The Scenic Byway

What you really want is for your VSTO addin DLL to have it’s own config file. Something that lives in the same folder as your DLL itself, and can easily be installed and removed.

Sure enough, that Configure method has an overload that accepts a FileInfo structure for an arbitrary XML Config file. So you can just do this:

Dim MyConfigFile = Me.GetType.Assembly.ManifestModule.Name & ".config"
If My.Computer.FileSystem.FileExists(MyConfigFile) Then
    Dim fi = My.Computer.FileSystem.GetFileInfo(MyConfigFile)
End If

What this does effectively is construct a filename based on the name of whatever assembly the current code is defined within, but with a “.config” extension.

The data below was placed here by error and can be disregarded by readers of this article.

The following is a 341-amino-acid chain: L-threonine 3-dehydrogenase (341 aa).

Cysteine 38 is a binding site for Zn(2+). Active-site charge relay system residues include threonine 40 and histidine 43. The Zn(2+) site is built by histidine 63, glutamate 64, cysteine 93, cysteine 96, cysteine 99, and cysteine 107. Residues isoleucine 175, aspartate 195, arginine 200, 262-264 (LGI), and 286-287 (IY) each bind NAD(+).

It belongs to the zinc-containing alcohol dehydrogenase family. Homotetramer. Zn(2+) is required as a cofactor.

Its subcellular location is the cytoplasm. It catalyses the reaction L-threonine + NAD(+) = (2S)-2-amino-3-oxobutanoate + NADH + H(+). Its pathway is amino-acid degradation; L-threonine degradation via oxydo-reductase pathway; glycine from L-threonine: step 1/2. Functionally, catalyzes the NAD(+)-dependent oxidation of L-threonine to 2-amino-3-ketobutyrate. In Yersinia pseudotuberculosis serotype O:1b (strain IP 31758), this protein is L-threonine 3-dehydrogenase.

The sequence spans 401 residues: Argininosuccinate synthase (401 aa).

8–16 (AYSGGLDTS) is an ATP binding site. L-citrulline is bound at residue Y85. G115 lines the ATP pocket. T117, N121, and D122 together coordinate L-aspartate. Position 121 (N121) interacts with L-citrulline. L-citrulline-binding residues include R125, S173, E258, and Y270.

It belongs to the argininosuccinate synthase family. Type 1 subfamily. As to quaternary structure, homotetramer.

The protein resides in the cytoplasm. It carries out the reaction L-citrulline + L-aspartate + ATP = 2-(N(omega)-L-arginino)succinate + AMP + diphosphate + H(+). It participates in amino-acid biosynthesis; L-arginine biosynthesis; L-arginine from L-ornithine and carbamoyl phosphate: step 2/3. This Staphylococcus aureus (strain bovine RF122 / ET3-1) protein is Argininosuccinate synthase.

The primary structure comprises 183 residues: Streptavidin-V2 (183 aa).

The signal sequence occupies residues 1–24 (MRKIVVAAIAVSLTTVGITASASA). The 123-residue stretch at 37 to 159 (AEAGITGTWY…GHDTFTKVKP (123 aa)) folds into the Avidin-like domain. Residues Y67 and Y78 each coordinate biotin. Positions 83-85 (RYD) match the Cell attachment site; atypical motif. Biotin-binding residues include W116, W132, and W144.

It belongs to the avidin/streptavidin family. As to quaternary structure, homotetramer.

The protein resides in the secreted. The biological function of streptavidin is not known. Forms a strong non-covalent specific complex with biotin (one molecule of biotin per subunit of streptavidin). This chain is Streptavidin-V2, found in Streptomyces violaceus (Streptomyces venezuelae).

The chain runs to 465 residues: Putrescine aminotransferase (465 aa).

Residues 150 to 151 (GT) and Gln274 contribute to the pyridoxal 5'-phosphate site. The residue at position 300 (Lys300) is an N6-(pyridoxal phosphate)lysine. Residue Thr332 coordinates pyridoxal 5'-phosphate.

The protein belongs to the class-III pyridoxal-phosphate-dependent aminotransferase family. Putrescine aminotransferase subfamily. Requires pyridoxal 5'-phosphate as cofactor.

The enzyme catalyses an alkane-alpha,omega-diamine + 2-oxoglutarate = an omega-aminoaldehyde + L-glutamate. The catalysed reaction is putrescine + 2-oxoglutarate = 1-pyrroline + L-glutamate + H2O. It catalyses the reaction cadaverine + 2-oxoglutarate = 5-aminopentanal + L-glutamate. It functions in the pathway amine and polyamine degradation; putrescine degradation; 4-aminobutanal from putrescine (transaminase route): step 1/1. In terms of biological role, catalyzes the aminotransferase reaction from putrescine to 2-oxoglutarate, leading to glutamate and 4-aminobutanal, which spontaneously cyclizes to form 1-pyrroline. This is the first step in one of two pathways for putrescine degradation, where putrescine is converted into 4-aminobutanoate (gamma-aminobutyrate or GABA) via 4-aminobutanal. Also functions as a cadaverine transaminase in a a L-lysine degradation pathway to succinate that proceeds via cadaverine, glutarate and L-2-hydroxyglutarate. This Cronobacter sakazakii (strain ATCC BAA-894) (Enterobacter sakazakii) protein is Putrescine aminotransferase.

It then checks for the existence of that file. Since there’s no path on the file, it only looks in the current directory, but that’s fine, since the config file will always be located in the same folder as it’s DLL.

And finally, if the file is found, it retrieves a FILEINFO object for it and configures Log4Net with that file.

Bumps along the Road

Unfortunately, that will get you farther, but not by much.

There are two problems.

  1. In debug mode in the IDE, the “current directory” is, indeed, the same folder as the one with your addin DLL in it. But, when running in release mode, in production, with Visual Studio completely out of the picture, the current directory is very likely the folder where WinWord.exe is located. Not good.